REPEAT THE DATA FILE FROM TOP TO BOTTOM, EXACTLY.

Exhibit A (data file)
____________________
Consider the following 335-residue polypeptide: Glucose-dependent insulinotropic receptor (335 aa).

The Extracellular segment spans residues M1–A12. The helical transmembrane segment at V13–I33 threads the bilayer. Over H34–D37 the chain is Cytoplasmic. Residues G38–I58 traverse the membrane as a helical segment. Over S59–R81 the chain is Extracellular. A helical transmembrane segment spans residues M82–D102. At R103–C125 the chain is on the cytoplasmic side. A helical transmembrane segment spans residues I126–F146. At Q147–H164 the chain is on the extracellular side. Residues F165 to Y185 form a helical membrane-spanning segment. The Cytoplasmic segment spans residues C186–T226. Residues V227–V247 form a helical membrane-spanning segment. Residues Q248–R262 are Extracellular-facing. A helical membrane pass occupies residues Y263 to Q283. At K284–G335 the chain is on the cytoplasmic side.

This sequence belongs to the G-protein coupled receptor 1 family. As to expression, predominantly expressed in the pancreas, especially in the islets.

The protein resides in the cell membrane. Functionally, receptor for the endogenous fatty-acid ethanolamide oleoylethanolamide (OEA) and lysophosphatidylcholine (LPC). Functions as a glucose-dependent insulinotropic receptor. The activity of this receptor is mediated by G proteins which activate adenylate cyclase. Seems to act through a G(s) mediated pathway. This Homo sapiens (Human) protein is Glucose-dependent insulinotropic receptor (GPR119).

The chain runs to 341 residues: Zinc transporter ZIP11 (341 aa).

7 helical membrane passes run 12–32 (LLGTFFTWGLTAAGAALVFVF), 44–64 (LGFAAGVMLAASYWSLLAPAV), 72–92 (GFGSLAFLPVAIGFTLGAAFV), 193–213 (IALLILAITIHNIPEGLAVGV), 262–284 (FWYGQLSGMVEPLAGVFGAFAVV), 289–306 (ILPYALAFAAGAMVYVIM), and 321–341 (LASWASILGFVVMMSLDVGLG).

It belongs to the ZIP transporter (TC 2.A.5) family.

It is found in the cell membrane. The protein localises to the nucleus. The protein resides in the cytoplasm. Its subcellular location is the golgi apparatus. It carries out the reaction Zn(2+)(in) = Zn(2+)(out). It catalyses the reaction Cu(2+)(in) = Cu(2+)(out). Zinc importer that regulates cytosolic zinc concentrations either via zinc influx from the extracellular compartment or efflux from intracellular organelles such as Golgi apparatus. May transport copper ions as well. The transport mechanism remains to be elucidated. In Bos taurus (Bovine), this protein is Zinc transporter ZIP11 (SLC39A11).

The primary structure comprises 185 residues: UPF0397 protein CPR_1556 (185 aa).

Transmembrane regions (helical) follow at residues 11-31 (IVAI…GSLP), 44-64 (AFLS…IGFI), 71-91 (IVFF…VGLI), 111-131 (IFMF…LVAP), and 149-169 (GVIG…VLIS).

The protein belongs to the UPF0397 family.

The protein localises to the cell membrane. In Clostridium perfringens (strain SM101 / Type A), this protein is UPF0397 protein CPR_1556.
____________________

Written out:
Consider the following 335-residue polypeptide: Glucose-dependent insulinotropic receptor (335 aa).

The Extracellular segment spans residues M1–A12. The helical transmembrane segment at V13–I33 threads the bilayer. Over H34–D37 the chain is Cytoplasmic. Residues G38–I58 traverse the membrane as a helical segment. Over S59–R81 the chain is Extracellular. A helical transmembrane segment spans residues M82–D102. At R103–C125 the chain is on the cytoplasmic side. A helical transmembrane segment spans residues I126–F146. At Q147–H164 the chain is on the extracellular side. Residues F165 to Y185 form a helical membrane-spanning segment. The Cytoplasmic segment spans residues C186–T226. Residues V227–V247 form a helical membrane-spanning segment. Residues Q248–R262 are Extracellular-facing. A helical membrane pass occupies residues Y263 to Q283. At K284–G335 the chain is on the cytoplasmic side.

This sequence belongs to the G-protein coupled receptor 1 family. As to expression, predominantly expressed in the pancreas, especially in the islets.

The protein resides in the cell membrane. Functionally, receptor for the endogenous fatty-acid ethanolamide oleoylethanolamide (OEA) and lysophosphatidylcholine (LPC). Functions as a glucose-dependent insulinotropic receptor. The activity of this receptor is mediated by G proteins which activate adenylate cyclase. Seems to act through a G(s) mediated pathway. This Homo sapiens (Human) protein is Glucose-dependent insulinotropic receptor (GPR119).

The chain runs to 341 residues: Zinc transporter ZIP11 (341 aa).

7 helical membrane passes run 12–32 (LLGTFFTWGLTAAGAALVFVF), 44–64 (LGFAAGVMLAASYWSLLAPAV), 72–92 (GFGSLAFLPVAIGFTLGAAFV), 193–213 (IALLILAITIHNIPEGLAVGV), 262–284 (FWYGQLSGMVEPLAGVFGAFAVV), 289–306 (ILPYALAFAAGAMVYVIM), and 321–341 (LASWASILGFVVMMSLDVGLG).

It belongs to the ZIP transporter (TC 2.A.5) family.

It is found in the cell membrane. The protein localises to the nucleus. The protein resides in the cytoplasm. Its subcellular location is the golgi apparatus. It carries out the reaction Zn(2+)(in) = Zn(2+)(out). It catalyses the reaction Cu(2+)(in) = Cu(2+)(out). Zinc importer that regulates cytosolic zinc concentrations either via zinc influx from the extracellular compartment or efflux from intracellular organelles such as Golgi apparatus. May transport copper ions as well. The transport mechanism remains to be elucidated. In Bos taurus (Bovine), this protein is Zinc transporter ZIP11 (SLC39A11).

The primary structure comprises 185 residues: UPF0397 protein CPR_1556 (185 aa).

Transmembrane regions (helical) follow at residues 11-31 (IVAI…GSLP), 44-64 (AFLS…IGFI), 71-91 (IVFF…VGLI), 111-131 (IFMF…LVAP), and 149-169 (GVIG…VLIS).

The protein belongs to the UPF0397 family.

The protein localises to the cell membrane. In Clostridium perfringens (strain SM101 / Type A), this protein is UPF0397 protein CPR_1556.